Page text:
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The field of psychiatry would benefit significantly from developing objective biomarkers that could facilitate the early identification of heterogeneous subtypes of illness. Critically, although machine learning pattern recognition methods have been applied recently to predict many psychiatric disorders, these techniques have not been utilized to predict subtypes of posttraumatic stress disorder (PTSD), including the dissociative subtype of PTSD (PTSD + DS).
Using Multiclass Gaussian Process Classification within PRoNTo, we examined the classification accuracy of: (i) the mean amplitude of low-frequency fluctuations (mALFF; reflecting spontaneous neural activity during rest); and (ii) seed-based amygdala complex functional connectivity within 181 participants [PTSD (n = 81); PTSD + DS (n = 49); and age-matched healthy trauma-unexposed controls (n = 51)]. We also computed mass-univariate analyses in order to observe regional group differences [false-discovery-rate (FDR)-cluster corrected p < 0.05, k = 20].
We found that extracted features could predict accurately the classification of PTSD, PTSD + DS, and healthy controls, using both resting-state mALFF (91.63% balanced accuracy, p < 0.001) and amygdala complex connectivity maps (85.00% balanced accuracy, p < 0.001). These results were replicated using independent machine learning algorithms/cross-validation procedures. Moreover, areas weighted as being most important for group classification also displayed significant group differences at the univariate level. Here, whereas the PTSD + DS group displayed increased activation within emotion regulation regions, the PTSD group showed increased activation within the amygdala, globus pallidus, and motor/somatosensory regions.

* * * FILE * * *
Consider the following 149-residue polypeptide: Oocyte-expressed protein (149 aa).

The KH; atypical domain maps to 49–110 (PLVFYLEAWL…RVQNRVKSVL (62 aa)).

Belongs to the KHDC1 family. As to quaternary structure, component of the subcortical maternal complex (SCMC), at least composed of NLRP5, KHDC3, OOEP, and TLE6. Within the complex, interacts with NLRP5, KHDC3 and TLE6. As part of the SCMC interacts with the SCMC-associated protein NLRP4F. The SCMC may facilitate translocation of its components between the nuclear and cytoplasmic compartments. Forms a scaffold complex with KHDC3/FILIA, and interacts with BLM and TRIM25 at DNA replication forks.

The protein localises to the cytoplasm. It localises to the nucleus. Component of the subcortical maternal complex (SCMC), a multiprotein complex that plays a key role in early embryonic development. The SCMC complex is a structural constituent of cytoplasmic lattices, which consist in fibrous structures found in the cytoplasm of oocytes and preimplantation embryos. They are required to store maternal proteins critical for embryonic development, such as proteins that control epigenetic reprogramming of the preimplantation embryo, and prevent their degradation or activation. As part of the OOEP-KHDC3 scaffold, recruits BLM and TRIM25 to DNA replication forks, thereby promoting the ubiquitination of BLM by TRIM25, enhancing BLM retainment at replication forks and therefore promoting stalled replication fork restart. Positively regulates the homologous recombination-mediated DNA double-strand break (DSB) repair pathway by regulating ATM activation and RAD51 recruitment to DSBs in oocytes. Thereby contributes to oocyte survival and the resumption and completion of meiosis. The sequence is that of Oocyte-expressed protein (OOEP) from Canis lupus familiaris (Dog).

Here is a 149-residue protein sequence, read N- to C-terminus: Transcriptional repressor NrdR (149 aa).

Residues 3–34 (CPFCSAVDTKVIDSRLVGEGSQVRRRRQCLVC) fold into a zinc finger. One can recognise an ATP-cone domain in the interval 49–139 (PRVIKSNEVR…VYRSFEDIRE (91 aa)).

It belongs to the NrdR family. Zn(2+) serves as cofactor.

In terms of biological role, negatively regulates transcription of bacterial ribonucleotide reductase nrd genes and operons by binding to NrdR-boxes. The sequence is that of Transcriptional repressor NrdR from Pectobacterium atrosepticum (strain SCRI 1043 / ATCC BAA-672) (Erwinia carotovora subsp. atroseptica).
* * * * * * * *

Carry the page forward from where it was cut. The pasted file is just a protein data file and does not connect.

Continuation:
The current study has significant implications for advancing machine learning applications within the field of psychiatry, as well as for developing objective biomarkers indicative of diagnostic heterogeneity.
Thalamic glutamine loss and grey matter reduction suggest
neurodegeneration in first-episode schizophrenia, but the duration is
To observe glutamine and glutamate levels, grey matter volumes and social
functioning in patients with schizophrenia followed to 80 months after
Grey matter volumes and proton magnetic resonance spectroscopy
metabolites in left anterior cingulate and left thalamus were measured in
17 patients with schizophrenia before medication and 10 and 80 months
after diagnosis. Social functioning was assessed with the Life Skills
Profile Rating Scale (LSPRS) at 80 months.
The sum of thalamic glutamate and glutamine levels decreased over 80
months, and correlated inversely with the LSPRS. Thalamic glutamine and
grey matter loss were significantly correlated in frontal, parietal,
temporal and limbic regions.
Brain metabolite loss is correlated with deteriorated social functioning
and grey matter losses in schizophrenia, consistent with
Progressive volumetric changes in the brains of people with schizophrenia have been attributed to a number of factors.
To determine whether glutamatergic changes in patients with schizophrenia correlated with grey-matter losses during the first years of illness.